Sunday, April 7, 2013

Beginning to process the #DeeperLearning conference:

Two words as emotional reflection:

1. Incipience 

(although years of labor poured in already as Chris Unger's G+post shares, as well as Larry and Rob  oh yeah and Dewey ;) , remind us)

2. Persistence 

Brief summary:

Lots of amazing people working on amazing projects; still SAD that public feels so much on the periphery.  YES charters, YES private, YES independent schools - it is hard enough to get this going and flowing in your environments AND I am a voice to remind us that our majority are at the public in their precinct bc they don't have the money or didn't make the lottery.  

So how to include and invite and persevere in bringing the public along and bridging with the independents? If we change our approach to changing mindset just slightly, we grow from teachers running low in survival mentality to understanding the invite to begin to view Project Based Learning or DeeperLearning or Personalized/Self Directed Learning (whichever label you want to use) not as 'one more burden or thing to add to the plate', but we see holographically that it IS the plate.  And seeing with this new perspective simultaneoulsy resurfaces the passion which brought us to the profession long before the system took its toll. 

To systemically apply this growth mindset several thoughtful steps need to be implemented for duration, and here are just a few quick thoughts that come to mind:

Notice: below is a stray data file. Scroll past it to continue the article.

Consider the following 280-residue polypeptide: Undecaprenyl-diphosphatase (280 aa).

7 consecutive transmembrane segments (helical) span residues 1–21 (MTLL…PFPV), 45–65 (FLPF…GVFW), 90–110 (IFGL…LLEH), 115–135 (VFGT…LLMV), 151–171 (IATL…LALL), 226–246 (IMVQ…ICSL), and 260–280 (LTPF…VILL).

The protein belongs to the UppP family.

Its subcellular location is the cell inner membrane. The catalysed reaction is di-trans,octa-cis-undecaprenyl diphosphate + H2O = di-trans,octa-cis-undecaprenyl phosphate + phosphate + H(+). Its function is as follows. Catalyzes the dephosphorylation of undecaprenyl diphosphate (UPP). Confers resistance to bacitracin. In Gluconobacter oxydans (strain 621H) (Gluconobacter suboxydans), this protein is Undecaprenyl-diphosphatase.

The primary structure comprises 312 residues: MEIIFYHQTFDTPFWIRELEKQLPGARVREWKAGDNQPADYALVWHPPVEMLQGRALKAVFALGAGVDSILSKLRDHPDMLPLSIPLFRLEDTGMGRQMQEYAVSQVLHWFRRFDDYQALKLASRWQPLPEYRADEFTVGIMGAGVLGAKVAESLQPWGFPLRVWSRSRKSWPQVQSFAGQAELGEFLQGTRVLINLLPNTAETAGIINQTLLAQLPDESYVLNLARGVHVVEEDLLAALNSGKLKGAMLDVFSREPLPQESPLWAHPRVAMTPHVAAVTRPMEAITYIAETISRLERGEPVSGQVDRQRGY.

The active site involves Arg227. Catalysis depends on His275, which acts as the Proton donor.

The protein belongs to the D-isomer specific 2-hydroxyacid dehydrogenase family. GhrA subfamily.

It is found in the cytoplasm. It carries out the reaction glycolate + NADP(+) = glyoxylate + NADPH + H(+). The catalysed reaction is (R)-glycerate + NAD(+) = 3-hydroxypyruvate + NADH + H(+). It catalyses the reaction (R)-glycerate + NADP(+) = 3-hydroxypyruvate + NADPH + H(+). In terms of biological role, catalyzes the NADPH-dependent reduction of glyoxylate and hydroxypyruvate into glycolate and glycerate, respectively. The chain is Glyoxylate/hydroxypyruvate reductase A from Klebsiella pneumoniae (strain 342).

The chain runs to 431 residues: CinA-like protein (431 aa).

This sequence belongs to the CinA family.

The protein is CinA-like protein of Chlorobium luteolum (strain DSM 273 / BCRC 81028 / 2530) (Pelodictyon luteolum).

1. Self define if you are more an evaluator or synthesizer on Bloom's chart.
2. When planning groups, pay attention to the balance of synthesizers and evaluators in each group.  In my opinion, the synthesizers will jump in with the instruction, and the evaluators will be great backwards mappers, easily bridging data for accountability and assessing.
3. SUPPORT continuously - RESPECT us, ourselves, and our profession.  Survival mentality is hard to escape and easy to fall back on when things get hard - AND being a teacher is HARD work. This is why lasting change is a process that takes time.
4. Be weary of generic watered down professional development.  So often we look to outside gurus for the answers and best advice.  Growth sets in when the individual and/or group grasps that they ARE the answer and lead the helm.
5. Create spaces to invite and encourage all teachers that want to be on cutting edge of the topic they teach, AND ensure they receive TOP training from TOP professionals.